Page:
In the movie world, a 7.1 audio mix usually means a 5.1 surround mix plus a conventional 2 channel stereo mix. You can synthesis a conventional stereo mix from a 5.1 surround mix, but the result may vary. That is why some movies are mixed in 7.1, which really is both a 5.1 and a stereo mix.

      When the movie is distributed on DVD or used in cinemas they use the 5.1. When the movie is sent on TV (eg. PAL with NICAM), you get the stereo mix.

  • by codifus (692621) on Sunday January 18, 2004 @04:45PM (#8015101)
    First off, 32 bit, 192 Khz, wants to appeal to those very serious about audio. 32 bit cards can have a dynamic range ratio of 144 db. That's beyond what normal humans can dfifferentiate, which is 120 db if we're lucky. Not only that, but professional 24 bit cards far exceed the needs and capabilities of most , if not every, user, with aaround 110 db of dynamic range. And they're going to put this mega high tech onboard? Hmm. 2ndly, the inclusion of Dolby. This is to appeal to the movie guys, but the real serious audio guys know that Dolby encoded audio is like an MP3, lossy compression. Serious audio guys will frown on that aspect. Incorporating these 2 aspects seems somewhat contradictory, which marketers always tend to do when trying to appeal to everyone. I, for one, remain highly skeptical. CD
  • by BrookHarty (9119) on Sunday January 18, 2004 @04:48PM (#8015117) Homepage Journal
    But isn't Dolby Pro Logic IIx for creating natural surround from stereo for music/movies while EAX allows game developers to create surround sound reflections for 3d enviroments?

    And Creative has breakout boxes, multiple inputs, surround emulation software, accelerated audio, EAX# and A3D compatible, support for most games, etc. (And DRM)

    I don't see this killing off creative, but will hurt its marketshare from non-gamers.

    On the flip side, Creative labs have been quite stale, only minor updates to its Audio card line. They have been adding many other products [creative.com], they even have mini-pc's, gfx, burners, mice, keyboards, etc..
    -
    Secondlife [secondlife.com]
  • by midifarm (666278) on Sunday January 18, 2004 @05:12PM (#8015287)
    I mean seriously... Professional recording studios at most record in 24-bit 192kHz. So where would this 32-bit recording come from? Hasn't most of the world been dumbed down to where MP3's sound good or at least good enough? I don't know too many people with a sound system worthy of playing anything 32-bit. Besides what is the point of it all?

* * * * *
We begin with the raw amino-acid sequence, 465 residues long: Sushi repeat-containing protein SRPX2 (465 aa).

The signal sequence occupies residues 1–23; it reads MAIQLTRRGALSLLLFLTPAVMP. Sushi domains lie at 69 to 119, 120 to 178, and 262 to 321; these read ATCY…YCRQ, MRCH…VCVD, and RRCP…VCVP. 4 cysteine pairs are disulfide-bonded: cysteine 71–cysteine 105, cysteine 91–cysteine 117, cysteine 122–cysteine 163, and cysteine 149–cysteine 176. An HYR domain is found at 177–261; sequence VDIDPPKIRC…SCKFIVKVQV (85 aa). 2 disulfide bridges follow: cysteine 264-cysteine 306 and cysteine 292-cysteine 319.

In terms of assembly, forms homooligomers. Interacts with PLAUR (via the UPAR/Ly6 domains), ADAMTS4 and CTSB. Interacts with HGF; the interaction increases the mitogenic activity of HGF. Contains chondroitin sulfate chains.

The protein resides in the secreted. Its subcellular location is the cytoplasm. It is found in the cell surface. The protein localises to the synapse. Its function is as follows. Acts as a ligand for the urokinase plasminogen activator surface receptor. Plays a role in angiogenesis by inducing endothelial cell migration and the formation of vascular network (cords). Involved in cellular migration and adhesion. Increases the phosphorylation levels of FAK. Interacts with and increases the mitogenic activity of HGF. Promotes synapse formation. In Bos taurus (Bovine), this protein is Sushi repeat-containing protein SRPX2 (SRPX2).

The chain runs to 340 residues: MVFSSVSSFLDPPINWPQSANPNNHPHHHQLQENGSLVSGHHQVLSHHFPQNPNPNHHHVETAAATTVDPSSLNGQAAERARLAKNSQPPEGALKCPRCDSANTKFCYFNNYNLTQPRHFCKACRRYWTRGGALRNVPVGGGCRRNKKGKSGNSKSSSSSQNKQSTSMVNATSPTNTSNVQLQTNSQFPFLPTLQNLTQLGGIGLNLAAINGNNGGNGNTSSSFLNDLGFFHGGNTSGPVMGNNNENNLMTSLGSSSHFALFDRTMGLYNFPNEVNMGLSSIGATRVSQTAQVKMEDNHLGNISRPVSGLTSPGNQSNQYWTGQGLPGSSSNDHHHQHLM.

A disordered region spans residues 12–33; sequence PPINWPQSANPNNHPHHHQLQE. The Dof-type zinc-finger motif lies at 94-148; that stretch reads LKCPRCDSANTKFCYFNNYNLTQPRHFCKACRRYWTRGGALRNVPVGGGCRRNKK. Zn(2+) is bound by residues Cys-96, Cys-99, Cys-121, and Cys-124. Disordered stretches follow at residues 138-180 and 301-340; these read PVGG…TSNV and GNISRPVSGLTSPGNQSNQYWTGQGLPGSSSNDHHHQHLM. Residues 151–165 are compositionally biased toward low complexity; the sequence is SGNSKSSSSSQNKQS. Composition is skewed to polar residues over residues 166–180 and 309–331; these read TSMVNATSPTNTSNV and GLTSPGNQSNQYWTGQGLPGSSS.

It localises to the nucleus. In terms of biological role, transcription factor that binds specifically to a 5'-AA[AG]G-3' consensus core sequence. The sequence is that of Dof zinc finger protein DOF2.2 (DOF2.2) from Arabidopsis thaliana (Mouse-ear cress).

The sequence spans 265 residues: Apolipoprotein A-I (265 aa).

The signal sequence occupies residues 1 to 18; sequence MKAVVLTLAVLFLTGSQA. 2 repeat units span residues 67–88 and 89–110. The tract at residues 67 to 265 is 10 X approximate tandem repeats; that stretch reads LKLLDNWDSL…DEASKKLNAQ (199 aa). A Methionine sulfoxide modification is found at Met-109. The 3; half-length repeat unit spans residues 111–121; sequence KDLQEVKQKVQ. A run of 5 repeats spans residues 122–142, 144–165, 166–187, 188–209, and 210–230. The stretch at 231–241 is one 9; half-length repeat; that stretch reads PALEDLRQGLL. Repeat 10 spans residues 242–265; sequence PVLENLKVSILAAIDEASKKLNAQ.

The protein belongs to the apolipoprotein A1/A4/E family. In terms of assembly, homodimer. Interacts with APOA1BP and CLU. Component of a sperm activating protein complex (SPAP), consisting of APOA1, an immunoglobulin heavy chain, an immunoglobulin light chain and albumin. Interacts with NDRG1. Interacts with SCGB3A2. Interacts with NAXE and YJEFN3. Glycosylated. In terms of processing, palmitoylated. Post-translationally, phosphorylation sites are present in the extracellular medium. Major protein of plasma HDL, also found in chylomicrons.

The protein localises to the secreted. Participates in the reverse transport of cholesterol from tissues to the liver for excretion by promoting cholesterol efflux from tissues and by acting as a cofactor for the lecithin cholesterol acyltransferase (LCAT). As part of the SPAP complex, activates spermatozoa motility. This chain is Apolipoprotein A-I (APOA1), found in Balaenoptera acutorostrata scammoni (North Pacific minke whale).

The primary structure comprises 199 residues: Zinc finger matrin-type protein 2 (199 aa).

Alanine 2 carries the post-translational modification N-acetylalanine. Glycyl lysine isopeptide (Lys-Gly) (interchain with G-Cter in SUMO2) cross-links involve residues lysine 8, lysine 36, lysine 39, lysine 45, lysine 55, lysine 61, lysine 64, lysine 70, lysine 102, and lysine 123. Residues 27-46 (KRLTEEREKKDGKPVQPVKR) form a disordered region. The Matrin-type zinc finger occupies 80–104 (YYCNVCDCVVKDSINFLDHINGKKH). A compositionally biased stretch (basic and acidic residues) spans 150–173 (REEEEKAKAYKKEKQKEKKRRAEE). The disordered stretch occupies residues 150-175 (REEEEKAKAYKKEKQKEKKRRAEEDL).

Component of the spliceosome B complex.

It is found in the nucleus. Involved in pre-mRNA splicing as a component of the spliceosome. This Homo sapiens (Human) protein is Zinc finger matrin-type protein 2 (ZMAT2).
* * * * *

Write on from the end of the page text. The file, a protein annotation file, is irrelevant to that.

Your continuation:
The hottest selling gadget of the "music" world is the MP3 player and the seemingly hottest article of contention is the online music store. None of these are even close to being prepared for 32-bit let alone the sizes of the files necessary to create such a file.

    There are a lot of comments about 6.1 and 7.1 CD's or recordings and it's all rather silly. There's no real precident of a true recording done in surround. Would you really want the lead guitar only coming from the left rear channel? The only time that I would think that it would be cool would be at a live performance, but as far as I know no one has really done anything like this.

    So were looking at several GB of needless information to recreate a CD with most likely marginal musical worth, and Intel is leading the charge? I think they're looking at their dwindling x86 market share (AMD is on the upswing, not pushing my Mac-centric views out there) and trying to find a niche by using it's brand recognition. I think Dolby and DTS will have more to say as to whether this proposed solution will have any legs.

    Remember most of the manufacturers and broadcasters still haven't totally agreed upon an officially acceptable HD format! DVD took too long. CD was all Sony, but took long enough for acceptance. Where is this leaving the consumer? A 32-bit 192kHz audio card in their computer, decoding 7.1 channels of information so they can play video games using samples that have been resampled from their original 16 or 8-bit formats.

    I think the word is overkill and it's needless. Most people can't tell the difference and for those that can, I scoff at you. I've worked with some of the best audio engineers in the world and they wouldn't be able to hear the nuances you claim. There is "air" there in higher fidelity recordings, but most speakers can't play it back any way. Ah well, thoughts?

    Peace

  • by Animats (122034) on Sunday January 18, 2004 @05:52PM (#8015527) Homepage
    Then we'll have the labels compress everything so that it's up near the top of the scale anyway. "Nobody wants to be the softest CD in the changer". Most popular music is compressed so hard it's badly damaged.

    The main reason you need more than 16 bits is because, during soft passages, most of the high bits are zero and you may effectively have only six or four bit audio. Classical recordings that aren't compressed really do suffer from this problem.

    But really, the number of people who buy classical piano recordings is small.

    If the industry can agree that the reference level for popular audio is somewhere well below 100%, this could work out. But that won't happen.

  • Wow (Score:3, Interesting)

    by ajagci (737734) on Sunday January 18, 2004 @05:58PM (#8015557)
    The Intel High Definition Audio solution will have increased bandwidth that allows for 192 kHz, 32-bit, multi-channel audio

    This is so that my eight-eared mutant pet bat from outer space can finally have a full high-fidelity experience.

    For regular humans, of course, CD-quality audio is already overkill.
  • by havaloc (50551) * on Sunday January 18, 2004 @07:52PM (#8016297) Homepage
    I'm surprised no one has brought this up, but does it have any sort of DRM (Digital Rights) built in to it? If so, no thanks!